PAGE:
Woman. Khusro, who is currently single, joined the trend with her then-boyfriend last Christmas wearing matching Harry Potter pajamas.

“For me, it was one of those things that I wouldn’t even post online,” she said, “but it was a pretty sweet thing because it’s like you’re wearing matching pajamas and it’s cozy and healthy and it is.” simply a connecting experience.”

It’s common for people to complain online about being single during the holiday season. It’s also common for people to share their excitement about having a partner to do things with. Despite common assumptions of the worst intentions, some couples participating in this trend claim that it is not their intention to show off or encourage any fantasy of what it means to be in a relationship. Instead, it’s just a way for them to create their own traditions.

Marcus Houston and Ayahna Aragon have been together since 2019 and now live together in Hyattsville, Maryland. Every year they share the same pair of matching Christmas pajamas, which they bought last minute at Target after Mr. Houston talked his girlfriend into joining the trend with him.

“We went into the store and couldn’t find anything, all we could find was something like an extra large women’s set,” said Mr. Houston, 28, explaining that the size allowed them to fit both. (Mrs. Aragon is petite, about 4ft 11, while Mr. Houston is over 6ft tall and weighs about 200 pounds.)

“So she wears the shirt, I wear the pants, and it just became a Christmas tradition from there,” he added.

Mister. Houston and Ms. Aragon both say there are fewer photos from their childhood than they would like, so Ms. Aragon, 25, said wearing matching pajamas and taking pictures is her way of creating memories that she future generations can show. Contrasting with the trend on social media, where it’s “very much about curating an image.”

“Everybody’s trying to be their pairing goal,” Ms. Aragon said, “so I think that probably makes a lot of people think that’s the ‘it’ you need to do to confirm that your.” relationship is worth envying.”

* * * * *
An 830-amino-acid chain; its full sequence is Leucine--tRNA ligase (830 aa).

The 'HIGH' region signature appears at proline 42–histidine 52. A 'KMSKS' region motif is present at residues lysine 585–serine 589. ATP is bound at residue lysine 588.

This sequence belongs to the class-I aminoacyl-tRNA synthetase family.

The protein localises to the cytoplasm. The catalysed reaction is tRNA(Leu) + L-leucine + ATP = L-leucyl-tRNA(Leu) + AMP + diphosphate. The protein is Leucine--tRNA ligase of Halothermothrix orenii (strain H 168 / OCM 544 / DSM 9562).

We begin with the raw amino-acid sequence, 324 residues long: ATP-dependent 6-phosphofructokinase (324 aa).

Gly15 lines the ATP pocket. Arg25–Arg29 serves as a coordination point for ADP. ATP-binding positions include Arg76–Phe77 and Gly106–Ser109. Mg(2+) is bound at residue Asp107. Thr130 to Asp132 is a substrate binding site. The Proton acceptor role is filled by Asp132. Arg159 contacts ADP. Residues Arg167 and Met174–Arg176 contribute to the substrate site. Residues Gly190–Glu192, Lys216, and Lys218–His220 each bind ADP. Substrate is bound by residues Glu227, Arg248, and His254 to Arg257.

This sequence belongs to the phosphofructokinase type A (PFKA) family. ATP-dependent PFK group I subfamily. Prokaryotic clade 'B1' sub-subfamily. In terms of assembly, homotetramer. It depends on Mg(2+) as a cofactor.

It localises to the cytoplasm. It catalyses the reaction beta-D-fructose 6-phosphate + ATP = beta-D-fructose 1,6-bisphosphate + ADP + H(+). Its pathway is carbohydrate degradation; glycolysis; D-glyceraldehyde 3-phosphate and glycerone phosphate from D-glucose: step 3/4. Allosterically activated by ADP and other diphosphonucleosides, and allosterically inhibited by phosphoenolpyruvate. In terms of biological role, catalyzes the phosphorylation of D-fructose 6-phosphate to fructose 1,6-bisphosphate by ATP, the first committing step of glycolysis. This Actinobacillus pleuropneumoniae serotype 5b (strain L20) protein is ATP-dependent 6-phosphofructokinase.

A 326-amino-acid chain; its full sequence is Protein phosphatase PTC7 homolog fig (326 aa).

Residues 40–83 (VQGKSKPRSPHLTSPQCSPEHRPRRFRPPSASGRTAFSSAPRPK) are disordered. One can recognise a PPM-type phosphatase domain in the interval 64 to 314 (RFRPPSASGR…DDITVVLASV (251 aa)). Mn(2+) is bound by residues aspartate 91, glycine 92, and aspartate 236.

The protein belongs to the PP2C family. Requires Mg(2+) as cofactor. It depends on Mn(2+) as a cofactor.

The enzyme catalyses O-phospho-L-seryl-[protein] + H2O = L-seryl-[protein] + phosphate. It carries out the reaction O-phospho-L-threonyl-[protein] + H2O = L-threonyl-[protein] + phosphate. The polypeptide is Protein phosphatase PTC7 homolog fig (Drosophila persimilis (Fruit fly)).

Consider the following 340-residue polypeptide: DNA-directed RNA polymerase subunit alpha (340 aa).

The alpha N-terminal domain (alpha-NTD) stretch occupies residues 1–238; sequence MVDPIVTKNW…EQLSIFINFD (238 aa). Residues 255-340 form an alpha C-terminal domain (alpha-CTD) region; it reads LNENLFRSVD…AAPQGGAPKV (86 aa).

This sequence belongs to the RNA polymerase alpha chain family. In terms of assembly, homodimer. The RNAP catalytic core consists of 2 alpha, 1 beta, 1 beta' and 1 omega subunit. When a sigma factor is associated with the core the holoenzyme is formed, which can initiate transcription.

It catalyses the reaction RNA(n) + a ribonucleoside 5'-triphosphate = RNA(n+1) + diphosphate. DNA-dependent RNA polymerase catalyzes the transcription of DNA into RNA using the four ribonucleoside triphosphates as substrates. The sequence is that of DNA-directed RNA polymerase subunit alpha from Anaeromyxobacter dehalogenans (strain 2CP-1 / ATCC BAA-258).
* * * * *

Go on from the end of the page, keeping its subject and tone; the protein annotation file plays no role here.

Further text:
“We just want one memory because there are so many loving moments that we both remember from childhood that essentially there is no proof and we just rely on our own storytellingShe added.

Alex Ochoa, a full-time content creator and owner of fashion brand Shine by Nature, first got involved in the trend after a shoe brand contacted her in October to promote a product collaboration opportunity. They required her and her husband to wear matching holiday pajamas to the post office, prompting them to buy some from Pottery Barn.

“I just feel like a lot of this trend is performative and it’s just a cute thing to photograph with,” Ms. Ochoa, 24, said in a phone interview. “I feel like a lot of the popular content creator families kind of pioneered this obsession with having the whole family wear matching Christmas pajamas.”

However, now that they have them, she has been wearing it to film additional content for her personal page. “If I wasn’t a content creator I wouldn’t really feel the need to get matching pajamas, but I have to say they’re pretty cute,” she said.

Of course, the right pajamas are not only reserved for romantic couples. Many people still do it with their friends, families, and even their pets. Woman. Swing and Mrs. Khusro said they plan to wear platonic matching pajamas for Christmas instead.

“I’ll just do it with my boyfriend, we need more pictures together,” Ms. Said Swing said. “Let’s just do a Christmas shoot together.”

Woman. Khusro has eight of her friends gathered around her: “We haven’t decided what it’s going to be yet, but we’re going to get all the matching pajamas and watch Christmas movies this year.”

Ass for Mrs. Sowell, the college administration worker in North Carolina, said she will continue her tradition of wearing Christmas shirts to work, decorating the office with festive decor and painting her nails red to get in the mood .

“Just doing what makes me feel good without having a husband,” she said. “Whenever God sends him, I’ll be prepared and hopefully he’s prepared for that my gimmicks.”

Will the gimmicks include matching pajama sets? “Yes. Matching pajama sets every year. Be ready.”